Bicycles are back on track; Delhiites take to pedalling

New Yorkers do it, so do Parisiens and Delhiites are slowly beginning to hop on to their bicycles in style, getting addicted to what is being touted as ‘gym on wheels’. The fast mushrooming of cycling groups across the Capital are just a growing indicator of the ascending popularity of the sport.


Enthusiasts can join the several clubs in Delhi/NCR including Delhi Cyclists, Noida Cycling Club, South West Riders, Delhi Cycling Club and Cycle Sutra.

Says Mohammed Siraj of TV Cycle of India (which has a cycle store in Delhi) and also facilitates cycling groups and regularly organises tours across the city: “Our last cycle tour was this past Sunday where we took our participants for a two hour trip around Central Delhi. For our members information about an upcoming trip is posted on our Facebook along the route and the halt stops. We have members in the age-group of 15 to 70 years.”

He added that for the sport you could buy a cycle for as little as Rs. 5,200 (normal, non-gear bicycle) while a riders bike is an upwards of Rs. 15,000.

Speaking about her initiation and love for the sport, bicycle rider for the past one year Anita Punjabi, member of Delhi Cyclists, says: “I was initiated into the sport by a friend and have been cycling for a year now. This is great sport and it is fun to connect with people who share the hobby. Most cycle groups use the early morning time 4-30 a.m. onwards when Delhi roads are relatively empty to indulge in the sport. Central Delhi is the most preferred stretch because of the wide roads and greenery. The only problem that we face is the menace of stray dogs and erratic traffic.”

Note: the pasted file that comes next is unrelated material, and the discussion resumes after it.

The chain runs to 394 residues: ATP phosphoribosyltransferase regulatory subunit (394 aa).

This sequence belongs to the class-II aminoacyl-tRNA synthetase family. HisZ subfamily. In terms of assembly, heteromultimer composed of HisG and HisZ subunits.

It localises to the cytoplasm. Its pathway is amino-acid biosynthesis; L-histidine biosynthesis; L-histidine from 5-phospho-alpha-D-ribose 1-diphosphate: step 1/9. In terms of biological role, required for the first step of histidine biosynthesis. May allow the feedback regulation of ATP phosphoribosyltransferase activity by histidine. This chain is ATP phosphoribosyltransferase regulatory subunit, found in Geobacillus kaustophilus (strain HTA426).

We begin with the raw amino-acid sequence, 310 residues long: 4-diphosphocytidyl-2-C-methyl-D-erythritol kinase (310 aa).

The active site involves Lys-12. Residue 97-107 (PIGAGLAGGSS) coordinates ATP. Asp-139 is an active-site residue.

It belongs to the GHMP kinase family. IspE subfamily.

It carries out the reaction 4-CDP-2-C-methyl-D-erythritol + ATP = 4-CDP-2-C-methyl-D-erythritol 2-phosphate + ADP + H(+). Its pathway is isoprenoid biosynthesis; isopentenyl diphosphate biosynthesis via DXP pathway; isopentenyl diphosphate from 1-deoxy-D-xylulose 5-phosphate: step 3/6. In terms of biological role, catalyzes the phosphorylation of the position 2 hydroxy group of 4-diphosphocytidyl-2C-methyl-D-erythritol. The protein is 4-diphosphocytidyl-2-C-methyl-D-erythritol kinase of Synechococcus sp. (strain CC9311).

Lanes for bicycles

Ms. Punjabi, a teacher at Lotus Valley International, adds: “There aren’t many women who are regulars but their numbers are slowly going up. Also we feel that while the government has brought in lanes dedicated for bicycle users, people here don’t adhere to the rules, which makes cycle riding a bit more difficult here.” Centre for Science and Environment executive director research and advocacy Anumita Roychowdhury speaking about the need for popularising cycle use says: “There is an urgent need of non-motorised transport to reduce pollution which will also help improve the overall public health in a city.”

“However cycling is under serious stress because of hostile traffic conditions and poor protection,” she adds.

Elaborating on the fate of some earlier bike sharing schemes brought in by the government, Ms. Roychowdhury says: “Bike sharing programme in Delhi has faced serious roadblocks as municipalities are not prepared to give adequate land for parking of bikes and other infrastructure support and tax concession.”

“Limited number of schemes have been implemented with private sector participation near Metro stations and on the BRT corridor. In these schemes the concessionaire operates the bike station and gets advertisement space and is expected to recover the cost from revenue from cycle rental charges. But often such measures degenerate into grabbing space for advertisements without adequate promotional measures for bike sharing,” she adds.

This article is closed for comments.
Please Email the Editor

Printable version | Jan 21, 2021 6:16:10 PM |

Next Story